Salyers v. TackettAnnotate this Case
322 S.W.2d 707 (1958)
Martha SALYERS, Appellant, v. Marshall TACKETT et al., Appellees.
Court of Appeals of Kentucky.
December 12, 1958.
Rehearing Denied May 1, 1959.
*708 Charles C. Adams, Somerset, for appellant.
Fritz Krueger, Somerset, for appellees.
A plat of what is called "The Highlands, An Addition to Eubank," was filed in the office of the County Court Clerk of Pulaski County on June 15, 1920. A tract of land was thereby divided into three blocks with numerous lots and two forty-foot streets running north and south. These platted streets were outlined by plowed furrows at the time of a public auction of the lots. It appears that but few houses have been erected in the "Addition" and most of the property has remained practically as it was before being platted. It has been generally used for cow pastures or permitted to grow up in weeds.
The appellant, Mrs. Martha Salyers, acquired all of the lots numbered 56 to 99, inclusive, in Block B. These form all of the east half of Block B. and border upon the platted street between Blocks B and C. Some of the lots abut Somerset Road on the south.
The appellees, Marshall Tackett and his wife, Mrs. Marie Tackett, some time ago acquired all of the lots in Block C, bordering upon the same platted street, as do the lots now owned by the appellant. The appellees *709 or their predecessors in title years ago erected a building of some sort near the north end of the street and later fenced all of it in and have been using the same in connection with their tier of lots for cultivation or as a pasture.
The appellant brought this suit against the appellees and other persons and the Trustees of the Town of Eubank, seeking an injunction to compel the removal of the obstructions and the opening up of the street or way above described. The court dismissed the complaint against all of the parties except the Tacketts, who pleaded adverse possession. The court after trial expressed the opinion that the rights of any claimant to use the platted street or way had lapsed long ago and the defendants, the Tacketts, were entitled to continue to use it by reason of their adverse possession. The appeal is prosecuted against Tackett and his wife only.
The appellees have filed a motion to dismiss the appeal for want of jurisdiction since the value of the property sought to be recovered or "the value of the thing in controversy" is not shown in the record. KRS 21.060. We have construed the statute as not giving jurisdiction to this court merely because injunctive relief is sought or has been granted, as where the subject of the controversy is of such a tangible nature that its valuation may be reasonably fixed. Eversole v. Combs, Ky., 287 S.W.2d 923. But in this case the claimed right of the appellant is not to recover property for herself or for her own benefit. It is to have what is claimed to be a public way opened up and freed of obstruction so that it can be used by the public. This is an intangible right, the nature of which is not translatable into a monetary valuation. McLean v. Thurman, Ky., 273 S.W.2d 825; Burchfield v. Ping, Ky., 284 S.W.2d 818. The motion to dismiss the appeal is, therefore, overruled.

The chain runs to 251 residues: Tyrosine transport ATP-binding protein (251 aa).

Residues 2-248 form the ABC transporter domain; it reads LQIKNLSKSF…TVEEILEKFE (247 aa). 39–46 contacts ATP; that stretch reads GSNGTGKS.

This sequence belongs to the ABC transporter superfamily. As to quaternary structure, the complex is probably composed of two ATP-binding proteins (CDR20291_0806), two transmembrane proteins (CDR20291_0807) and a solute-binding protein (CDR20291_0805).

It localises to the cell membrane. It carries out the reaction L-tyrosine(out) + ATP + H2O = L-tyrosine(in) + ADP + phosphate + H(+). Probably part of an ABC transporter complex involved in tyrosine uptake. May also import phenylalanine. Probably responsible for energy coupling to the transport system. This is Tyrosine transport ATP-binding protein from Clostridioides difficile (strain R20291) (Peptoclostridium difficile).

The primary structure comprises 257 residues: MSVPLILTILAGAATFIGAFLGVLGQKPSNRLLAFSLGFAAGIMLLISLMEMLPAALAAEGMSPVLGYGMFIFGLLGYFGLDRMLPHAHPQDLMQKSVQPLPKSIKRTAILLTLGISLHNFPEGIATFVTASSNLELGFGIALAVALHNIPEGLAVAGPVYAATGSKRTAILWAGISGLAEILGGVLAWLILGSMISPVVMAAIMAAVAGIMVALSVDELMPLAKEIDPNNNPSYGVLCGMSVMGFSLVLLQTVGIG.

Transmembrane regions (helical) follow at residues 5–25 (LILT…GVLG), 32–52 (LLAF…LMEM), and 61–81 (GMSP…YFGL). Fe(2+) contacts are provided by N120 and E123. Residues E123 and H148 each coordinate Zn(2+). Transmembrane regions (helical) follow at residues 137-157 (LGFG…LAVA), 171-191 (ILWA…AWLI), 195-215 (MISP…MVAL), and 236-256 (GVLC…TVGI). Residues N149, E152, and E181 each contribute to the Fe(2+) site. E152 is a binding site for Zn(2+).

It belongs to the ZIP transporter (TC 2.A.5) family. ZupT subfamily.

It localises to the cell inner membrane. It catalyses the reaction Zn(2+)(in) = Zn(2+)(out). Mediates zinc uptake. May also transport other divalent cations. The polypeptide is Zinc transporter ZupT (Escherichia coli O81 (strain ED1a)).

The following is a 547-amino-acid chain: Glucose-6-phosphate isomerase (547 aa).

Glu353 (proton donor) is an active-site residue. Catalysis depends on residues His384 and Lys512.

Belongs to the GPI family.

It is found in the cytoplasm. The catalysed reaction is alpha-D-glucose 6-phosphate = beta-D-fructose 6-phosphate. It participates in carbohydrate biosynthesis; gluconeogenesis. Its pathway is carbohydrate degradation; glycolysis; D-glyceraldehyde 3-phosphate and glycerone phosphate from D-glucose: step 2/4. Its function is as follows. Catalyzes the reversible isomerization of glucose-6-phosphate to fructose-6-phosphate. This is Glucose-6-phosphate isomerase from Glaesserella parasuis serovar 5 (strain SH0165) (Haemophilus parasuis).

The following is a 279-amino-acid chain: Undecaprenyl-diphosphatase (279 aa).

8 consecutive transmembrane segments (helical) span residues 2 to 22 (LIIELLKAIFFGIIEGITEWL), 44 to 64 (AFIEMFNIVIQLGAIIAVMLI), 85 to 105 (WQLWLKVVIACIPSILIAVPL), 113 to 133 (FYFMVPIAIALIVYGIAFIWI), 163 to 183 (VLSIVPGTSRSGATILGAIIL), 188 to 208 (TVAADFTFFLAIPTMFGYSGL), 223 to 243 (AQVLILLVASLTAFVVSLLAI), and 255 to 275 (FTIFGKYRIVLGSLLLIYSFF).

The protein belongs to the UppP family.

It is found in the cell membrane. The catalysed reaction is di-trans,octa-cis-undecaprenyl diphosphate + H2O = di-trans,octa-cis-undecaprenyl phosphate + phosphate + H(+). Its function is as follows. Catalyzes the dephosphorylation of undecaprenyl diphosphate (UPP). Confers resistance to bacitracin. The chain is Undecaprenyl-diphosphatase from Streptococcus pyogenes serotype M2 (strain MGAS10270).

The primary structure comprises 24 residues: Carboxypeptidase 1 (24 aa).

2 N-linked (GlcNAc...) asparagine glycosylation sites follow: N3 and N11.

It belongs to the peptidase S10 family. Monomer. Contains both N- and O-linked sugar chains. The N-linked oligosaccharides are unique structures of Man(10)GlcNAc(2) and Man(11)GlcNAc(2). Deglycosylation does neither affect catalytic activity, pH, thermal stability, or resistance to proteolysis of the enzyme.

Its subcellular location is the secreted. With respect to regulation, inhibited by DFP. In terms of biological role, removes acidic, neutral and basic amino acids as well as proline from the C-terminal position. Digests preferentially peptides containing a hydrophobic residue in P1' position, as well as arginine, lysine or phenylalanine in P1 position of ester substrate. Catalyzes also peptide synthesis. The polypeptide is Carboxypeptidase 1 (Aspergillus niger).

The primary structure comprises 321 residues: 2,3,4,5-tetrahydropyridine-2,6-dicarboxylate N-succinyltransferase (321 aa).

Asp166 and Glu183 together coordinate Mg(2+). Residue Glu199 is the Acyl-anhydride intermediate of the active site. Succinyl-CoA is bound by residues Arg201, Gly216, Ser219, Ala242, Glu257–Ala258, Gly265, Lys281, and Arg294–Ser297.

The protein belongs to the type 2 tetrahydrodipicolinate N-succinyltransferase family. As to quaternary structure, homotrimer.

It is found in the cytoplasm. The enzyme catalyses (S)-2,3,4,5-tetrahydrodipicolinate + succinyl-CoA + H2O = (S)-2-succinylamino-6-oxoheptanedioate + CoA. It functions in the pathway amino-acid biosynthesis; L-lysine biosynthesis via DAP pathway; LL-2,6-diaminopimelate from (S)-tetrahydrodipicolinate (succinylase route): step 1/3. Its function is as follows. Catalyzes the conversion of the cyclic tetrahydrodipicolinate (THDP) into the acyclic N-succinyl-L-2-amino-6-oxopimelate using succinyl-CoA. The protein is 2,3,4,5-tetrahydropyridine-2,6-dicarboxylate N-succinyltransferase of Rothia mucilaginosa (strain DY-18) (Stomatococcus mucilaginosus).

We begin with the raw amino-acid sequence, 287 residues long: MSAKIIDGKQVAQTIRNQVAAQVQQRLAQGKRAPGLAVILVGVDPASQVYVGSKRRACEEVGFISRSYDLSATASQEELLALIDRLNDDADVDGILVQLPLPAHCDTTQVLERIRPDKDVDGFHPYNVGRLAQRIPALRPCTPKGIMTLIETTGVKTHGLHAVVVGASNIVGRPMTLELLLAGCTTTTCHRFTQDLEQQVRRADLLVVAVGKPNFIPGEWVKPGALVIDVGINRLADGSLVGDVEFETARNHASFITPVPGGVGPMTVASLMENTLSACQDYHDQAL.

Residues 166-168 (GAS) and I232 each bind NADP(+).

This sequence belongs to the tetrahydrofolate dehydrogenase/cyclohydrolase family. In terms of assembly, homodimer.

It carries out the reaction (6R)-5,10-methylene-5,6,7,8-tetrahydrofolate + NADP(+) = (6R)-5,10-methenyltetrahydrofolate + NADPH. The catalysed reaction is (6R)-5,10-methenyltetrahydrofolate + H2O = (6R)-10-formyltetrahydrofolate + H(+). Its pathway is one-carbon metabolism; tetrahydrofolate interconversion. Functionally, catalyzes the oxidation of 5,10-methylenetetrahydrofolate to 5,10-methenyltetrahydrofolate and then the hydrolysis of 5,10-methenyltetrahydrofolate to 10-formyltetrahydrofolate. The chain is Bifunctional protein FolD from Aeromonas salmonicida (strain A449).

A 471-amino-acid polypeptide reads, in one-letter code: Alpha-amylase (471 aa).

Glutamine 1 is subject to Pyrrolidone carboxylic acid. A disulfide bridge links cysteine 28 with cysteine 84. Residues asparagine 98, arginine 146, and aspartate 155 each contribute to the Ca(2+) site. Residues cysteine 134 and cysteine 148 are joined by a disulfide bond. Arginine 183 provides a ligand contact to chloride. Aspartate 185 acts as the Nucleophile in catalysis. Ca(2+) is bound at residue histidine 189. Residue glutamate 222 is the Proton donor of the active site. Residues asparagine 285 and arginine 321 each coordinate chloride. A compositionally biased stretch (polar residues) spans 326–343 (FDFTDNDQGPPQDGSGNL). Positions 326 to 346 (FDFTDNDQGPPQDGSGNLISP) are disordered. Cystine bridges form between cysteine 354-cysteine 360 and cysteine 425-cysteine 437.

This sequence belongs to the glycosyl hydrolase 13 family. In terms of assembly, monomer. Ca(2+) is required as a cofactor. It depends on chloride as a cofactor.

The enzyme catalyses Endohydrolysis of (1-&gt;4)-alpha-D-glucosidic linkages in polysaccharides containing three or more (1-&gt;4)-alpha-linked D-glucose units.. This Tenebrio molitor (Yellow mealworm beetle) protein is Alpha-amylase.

It appears that at least a part of the platted "Addition" is outside the boundaries of the Town of Eubank. No part of it was ever accepted by the town as a city street. So, the question as to the right to obstruct or take over a city street is not involved.
It cannot be questioned that the platted street upon which the property of these parties borders was a dedication to the public use and that the purchasers of the lots and their grantees had the right to rely upon that dedication and could ordinarily have its obstruction enjoined. Burnett v. Henderson, 238 Ky. 431, 38 S.W.2d 262; Morrow v. Richardson, 278 Ky. 233, 128 S.W.2d 560; Cassell v. Reeves, Ky., 265 S.W.2d 801; Call v. Goff, Ky., 307 S.W.2d 767. So, the question to be resolved is one of the right of an abutting property owner to permanently obstruct and take over as his own such a dedicated way under a claim of adverse possession.
A way dedicated in the manner in which the so-called street to which this case relates was dedicated to public use cannot be regarded as a "public road" in the sense that it became part of the county's system of roads which must be maintained within the meaning of the statute, for the way was never legally accepted or established as such. KRS 178.020, 178.080. Mills v. Dawson, 197 Ky. 518, 247 S.W. 764. But it was and is a public road in the sense that the dedication inured to the benefit of the public, and the public, particularly contiguous property owners, had a right to use it. Rose v. Nolen, 166 Ky. 336, 179 S.W. 229; W. T. Congleton & Co. v. Roberts, 221 Ky. 712, 299 S.W. 579; Burnett v. Henderson, 238 Ky. 431, 38 S.W.2d 262. This right cannot be destroyed by mere encroachment by the owner of abutting property. 26 C.J.S. Dedication § 54.
The statute, KRS 413.050(2), declares:"Limitation shall not begin to run in favor of any person in the possession of any part of any public road until written notice is given to the county court of the county in which *710 the road is situated that the possession is adverse to the right of the public to the use of the road."
So, the right to obstruct a public way or road cannot be acquired by prescription, although the obstructions have been long maintained, unless this statute has been complied with. Mack v. Leavell, 243 Ky. 275, 47 S.W.2d 1067. It was not done here.
We are of opinion, therefore, that the injunction sought by the appellant should have been granted.
The judgment is reversed.